ROCK STAND — The attorney for a man who killed his parents in Rock Stand over 20 years ago said his client paid the price for a flawed system.

Oliver Kitchens represented Michael Travis Head, who is currently serving time in prison for the murder of his father, 43-year-old Michael Leon Head, and his stepmother, 45-year-old Vickie Freeman Head.

Head was a Randolph County High School student at the time of the murders. Classmates said they always knew something was different about Head. While he was quiet, he also displayed emotional issues and anger. Head claimed he had been physically and sexually abused continuously since he was a young child. He eventually gained the attention of the school faculty.

"A particular teacher noticed he was having problems," Kitchens told 1819 News. "He would cry. Something like, he would cry and that kind of thing and it's not normal for a 16-year-old guy to cry in school or to tear up and whatever."

Kitchens said the teacher notified the principal, who then notified the Department of Human Resources (DHR), and that's where he believes the ball was dropped.

RELATED: 'I'm not a monster': Alabama man who killed parents talks to 1819 News from behind bars

"DHR goes to his house to see his parents and nobody is home so they check it off their list for the month," Kitchens explained. "They've done their duty; they've checked on him. The next month, almost to the day, they go back by that house and they're not there. Well, you know, most people are working during the day and if you go by once during working hours and they're not there, they're probably not going to be there the second time. They did that like three or four times, maybe more, in a row."

After years of physical and sexual abuse, Kitchens believes it took a lot for Head to come forward.

"Put yourself in his place," Kitchens said. "He's finally broke down, he's told the authorities and he's probably looking for protection and nothing happens. Nothing happens. Nothing happens. Nothing happens."

Finally, DHR scheduled a visit with the family, but Head claims the parents had time to prepare for the visit and threatened the children if they said anything to authorities.

"If DHR had been more concerned about getting him out of that environment than they were checking off a list and doing what was on their schedule, then he probably wouldn't be in prison today and two other people might be alive," said Kitchens. "Who really knows? That's a lot of 'ifs.' But you can just look at it all the way around. Maybe the teacher should've done more, maybe the principal should have done more. But DHR, that's their job. That's where I really have a real big problem with the system. That was their job."

The murder case ended in a mistrial. Kitchens said that at that time, the best thing for Head was to sign a plea deal and avoid life in prison without parole or the death penalty.

"The offer was life with the possibility of parole," Kitchens remembered. "Well, it wasn't going to get any better than that. The guy had killed two people. At the time, I couldn't understand why they couldn't have offered that five years before. This was an untold thousands of dollars that the state spent. It wrecked me and my practice. I mean, I am staying up all night on the weekends, I am working on Saturdays and Sundays. I am not taking profitable matters because I have to work on this case."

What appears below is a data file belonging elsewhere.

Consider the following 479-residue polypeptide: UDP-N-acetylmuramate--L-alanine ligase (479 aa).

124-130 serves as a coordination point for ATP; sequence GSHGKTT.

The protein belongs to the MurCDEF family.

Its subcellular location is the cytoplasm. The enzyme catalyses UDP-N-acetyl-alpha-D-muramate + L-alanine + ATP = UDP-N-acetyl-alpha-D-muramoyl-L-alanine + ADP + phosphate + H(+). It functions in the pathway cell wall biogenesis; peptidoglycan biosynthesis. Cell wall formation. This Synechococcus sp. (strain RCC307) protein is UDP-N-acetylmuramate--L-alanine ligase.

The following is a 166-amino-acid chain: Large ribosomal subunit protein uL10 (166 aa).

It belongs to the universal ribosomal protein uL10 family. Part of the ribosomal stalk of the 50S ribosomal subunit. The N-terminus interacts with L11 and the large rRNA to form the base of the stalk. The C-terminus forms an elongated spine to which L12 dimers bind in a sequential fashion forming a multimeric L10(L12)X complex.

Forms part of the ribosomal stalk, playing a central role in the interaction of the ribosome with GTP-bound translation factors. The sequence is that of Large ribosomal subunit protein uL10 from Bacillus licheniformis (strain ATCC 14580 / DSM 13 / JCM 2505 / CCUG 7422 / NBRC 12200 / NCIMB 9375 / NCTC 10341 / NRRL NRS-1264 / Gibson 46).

The toll the case took on Kitchens was more than just financial. He said the mental toll and lost time with his family was also draining.

"You've got a kid's life in your hands," said Kitchens. "You have a lot on your mind. If we hadn't done him a really good job at the first trial, he could've been found guilty and sentenced to death. That's a heavy experience. I still, years later, wonder if there's something else I could've done. But I also think if I had gotten him out, where would he have done and what would he have done?"

Head previously spoke to 1819 News from behind bars at Ventress Correctional Facility. He said the system is still working against him. Although he was given life with the possibility of parole, and he claims he was supposed to have a parole hearing after 20 years, he still has not been before the Board of Pardons and Paroles.

"I just want people to know I'm not a monster," Head explained. "I did bad things, and I admit that. I wish it wouldn't have happened. I've been incarcerated for being a victim most of my life. The only thing that anyone cares about is what I did in retaliation, not what was done to me to push me to that point."

Randolph County DHR has not responded to a media inquiry from 1819 News.

The Alabama DHR said in a statement, "We cannot confirm or deny any information about a particular case due to confidentiality laws."

Michael Leon Head and Vickie Freeman Head were never charged with the alleged abuse of Michael Travis Head or his siblings. Michael Travis Head told 1819 News he did not plan to kill his stepmother but that she was in the "wrong place at the wrong time." He said he now regrets killing them and wishes things could have been resolved differently.

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